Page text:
U.S. drivers could see a further decline in gas prices at the pump, courtesy of world oil markets.
Crude oil on Monday hit its lowest level for the year. The tumble in black gold is leading to lower gas prices that may provide modest pocketbook relief just as the summer driving season arrives.
Halting economic growth in both the U.S. and China – the world's top two energy consumers – has sparked a deep sell-off that has driven Brent crude to a nine month low near $100 a barrel, with U.S. crude hitting its lowest since late December below $89. Analysts are concerned that sluggish global growth will undermine demand for oil.
At the beginning of the year, gas prices climbed steadily for 32 consecutive days, which coincided with a peak in the price of crude. Now, both are on the way down.
As crude has fallen steadily since late January, prices at the pump have followed suit.
"You're already seeing in lower gas prices," said Paul Hickey, co-founder of Bespoke Investment Group, who said the average price of gasoline has shed nearly 30 cents since February, to about $3.52 on Monday. "Over the coming weeks you'll see a decline, erasing about half the increase that we've seen since December," he said.
Customarily, it takes anywhere between 1-2 weeks for falling crude prices to filter their way downstream to retail gasoline. If the drop in crude is sustained, it could mean gas prices could see some relief by early May.
Yet some market watchers say that crude's tumble comes at an odd time — when gasoline retailers are switching from winter-grade fuel to summertime gasoline. That conversion may delay a fall in retail prices longer than normal, analysts say.
"You typically try and sell out the winter stuff before you bring in the summer stuff. That inventory can do strange things to the market," said Kevin Lindemer, managing director at research firm IHS.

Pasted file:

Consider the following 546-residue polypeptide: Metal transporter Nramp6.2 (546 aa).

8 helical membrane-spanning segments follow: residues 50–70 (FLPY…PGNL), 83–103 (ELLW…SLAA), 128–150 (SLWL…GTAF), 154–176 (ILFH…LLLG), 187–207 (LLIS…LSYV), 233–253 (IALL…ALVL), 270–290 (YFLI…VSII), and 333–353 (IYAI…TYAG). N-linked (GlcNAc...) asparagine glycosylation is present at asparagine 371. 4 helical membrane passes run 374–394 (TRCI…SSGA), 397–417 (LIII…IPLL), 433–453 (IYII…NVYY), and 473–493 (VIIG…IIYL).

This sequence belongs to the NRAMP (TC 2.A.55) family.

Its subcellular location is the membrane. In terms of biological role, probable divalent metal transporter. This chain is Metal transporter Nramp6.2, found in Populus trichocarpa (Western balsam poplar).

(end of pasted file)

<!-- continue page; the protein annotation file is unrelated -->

Stefan Wieler, a commodities strategist at Goldman Sachs,said in an interview that U.S. gasoline markets are benefiting from the confluence of a few factors. These include excess capacity in European refineries, which is being exacerbated by softness in Europe's product markets. (Read More: Oil's Tumble Gets Steeper, With Little Relief in Sight)
"While it can signal a lot of things, [soft European demand] can signal outright weakness," he said. "What you do have in Europe this year is that you have a growing overcapacity in the European refining sector. Product demand and gasoline demand, which had been accelerated before credit crisis, continues to decline."
Still, there's a limit to how much relief consumers can expect. IHS's Lindemer said that for every $10 decline in the price of a barrel of crude, consumers can expect that to translate into a gasoline price discount of about 24 cents. As a result, oil would need to fall much further for gas to get below $3 a barrel – a level it hasn't seen since 2010.
Additionally, there's always a chance that geopolitical turmoil, or a change in the outlook for the global economy, will breathe new life into a crude rally. And the increased demand of the summer driving season may also boost gas prices.
"You've got all kinds of things coming up in the next eight weeks that will mess with gasoline relative to crude oil," said Lindemer.